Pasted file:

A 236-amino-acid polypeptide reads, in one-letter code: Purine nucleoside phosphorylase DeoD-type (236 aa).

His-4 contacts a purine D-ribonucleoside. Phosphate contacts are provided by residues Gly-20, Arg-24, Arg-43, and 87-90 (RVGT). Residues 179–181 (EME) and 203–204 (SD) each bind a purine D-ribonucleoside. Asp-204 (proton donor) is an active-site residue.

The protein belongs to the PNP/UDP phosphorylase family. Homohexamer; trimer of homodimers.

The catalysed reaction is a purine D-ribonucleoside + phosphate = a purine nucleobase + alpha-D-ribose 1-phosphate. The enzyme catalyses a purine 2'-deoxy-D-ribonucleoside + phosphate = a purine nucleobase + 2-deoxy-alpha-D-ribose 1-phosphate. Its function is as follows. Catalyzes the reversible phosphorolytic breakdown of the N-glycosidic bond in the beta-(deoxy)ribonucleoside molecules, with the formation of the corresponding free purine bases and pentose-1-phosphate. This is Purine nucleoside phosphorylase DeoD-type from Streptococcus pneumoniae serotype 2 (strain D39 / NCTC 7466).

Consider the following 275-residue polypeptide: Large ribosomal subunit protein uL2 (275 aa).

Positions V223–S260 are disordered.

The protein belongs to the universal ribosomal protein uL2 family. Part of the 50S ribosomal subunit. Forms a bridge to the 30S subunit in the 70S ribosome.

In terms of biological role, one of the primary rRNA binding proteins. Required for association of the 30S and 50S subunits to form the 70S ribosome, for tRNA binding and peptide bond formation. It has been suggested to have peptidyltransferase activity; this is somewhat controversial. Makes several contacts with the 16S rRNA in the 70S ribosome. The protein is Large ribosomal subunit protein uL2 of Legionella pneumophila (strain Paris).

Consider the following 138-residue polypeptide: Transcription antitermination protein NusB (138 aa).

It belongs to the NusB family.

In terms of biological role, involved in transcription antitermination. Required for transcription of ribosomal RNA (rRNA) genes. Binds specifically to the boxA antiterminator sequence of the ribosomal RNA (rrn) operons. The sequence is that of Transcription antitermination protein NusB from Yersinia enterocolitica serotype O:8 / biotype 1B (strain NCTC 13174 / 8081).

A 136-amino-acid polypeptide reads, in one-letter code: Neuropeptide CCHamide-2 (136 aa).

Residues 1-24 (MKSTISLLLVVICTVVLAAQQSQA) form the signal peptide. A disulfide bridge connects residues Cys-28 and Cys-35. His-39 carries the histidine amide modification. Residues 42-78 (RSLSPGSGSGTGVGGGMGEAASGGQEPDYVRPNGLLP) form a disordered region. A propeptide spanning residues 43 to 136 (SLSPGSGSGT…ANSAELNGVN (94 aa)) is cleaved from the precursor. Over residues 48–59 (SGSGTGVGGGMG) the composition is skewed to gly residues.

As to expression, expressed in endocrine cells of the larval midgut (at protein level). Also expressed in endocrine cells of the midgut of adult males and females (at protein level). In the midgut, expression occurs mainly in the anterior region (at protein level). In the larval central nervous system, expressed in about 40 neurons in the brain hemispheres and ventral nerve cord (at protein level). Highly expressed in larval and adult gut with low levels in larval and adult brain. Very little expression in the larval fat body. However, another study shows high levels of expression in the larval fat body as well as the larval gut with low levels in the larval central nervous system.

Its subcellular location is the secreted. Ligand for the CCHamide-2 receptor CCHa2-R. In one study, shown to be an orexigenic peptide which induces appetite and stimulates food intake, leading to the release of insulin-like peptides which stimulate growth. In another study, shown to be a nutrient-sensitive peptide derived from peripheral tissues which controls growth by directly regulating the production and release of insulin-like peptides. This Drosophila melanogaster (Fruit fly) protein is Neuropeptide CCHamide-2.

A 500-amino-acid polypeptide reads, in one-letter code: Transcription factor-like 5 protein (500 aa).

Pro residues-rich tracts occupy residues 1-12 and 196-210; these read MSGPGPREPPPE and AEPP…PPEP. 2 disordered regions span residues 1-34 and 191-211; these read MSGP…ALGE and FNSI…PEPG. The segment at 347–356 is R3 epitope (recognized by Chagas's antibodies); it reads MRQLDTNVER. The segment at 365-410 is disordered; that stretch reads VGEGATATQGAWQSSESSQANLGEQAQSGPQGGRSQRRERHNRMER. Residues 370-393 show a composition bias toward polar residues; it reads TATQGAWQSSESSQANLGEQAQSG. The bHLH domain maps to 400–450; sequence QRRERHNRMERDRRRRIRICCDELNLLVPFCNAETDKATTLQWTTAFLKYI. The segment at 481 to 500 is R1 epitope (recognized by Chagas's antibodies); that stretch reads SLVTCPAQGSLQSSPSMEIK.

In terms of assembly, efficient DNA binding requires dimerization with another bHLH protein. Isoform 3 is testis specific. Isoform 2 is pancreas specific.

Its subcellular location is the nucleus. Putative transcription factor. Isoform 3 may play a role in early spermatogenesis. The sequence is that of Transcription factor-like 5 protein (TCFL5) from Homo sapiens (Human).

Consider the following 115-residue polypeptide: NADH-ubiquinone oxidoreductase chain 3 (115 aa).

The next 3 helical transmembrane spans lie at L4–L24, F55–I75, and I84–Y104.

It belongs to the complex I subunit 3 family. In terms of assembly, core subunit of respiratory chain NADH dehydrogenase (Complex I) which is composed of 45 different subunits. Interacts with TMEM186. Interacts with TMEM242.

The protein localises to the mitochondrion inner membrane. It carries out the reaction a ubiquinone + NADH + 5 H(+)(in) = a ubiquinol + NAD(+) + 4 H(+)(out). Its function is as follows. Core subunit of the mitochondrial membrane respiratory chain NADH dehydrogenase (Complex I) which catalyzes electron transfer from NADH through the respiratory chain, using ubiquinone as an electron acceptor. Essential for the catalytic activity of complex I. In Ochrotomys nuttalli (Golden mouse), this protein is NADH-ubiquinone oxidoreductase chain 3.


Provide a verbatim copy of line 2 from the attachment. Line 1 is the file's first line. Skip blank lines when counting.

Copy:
His-4 contacts a purine D-ribonucleoside. Phosphate contacts are provided by residues Gly-20, Arg-24, Arg-43, and 87-90 (RVGT). Residues 179–181 (EME) and 203–204 (SD) each bind a purine D-ribonucleoside. Asp-204 (proton donor) is an active-site residue.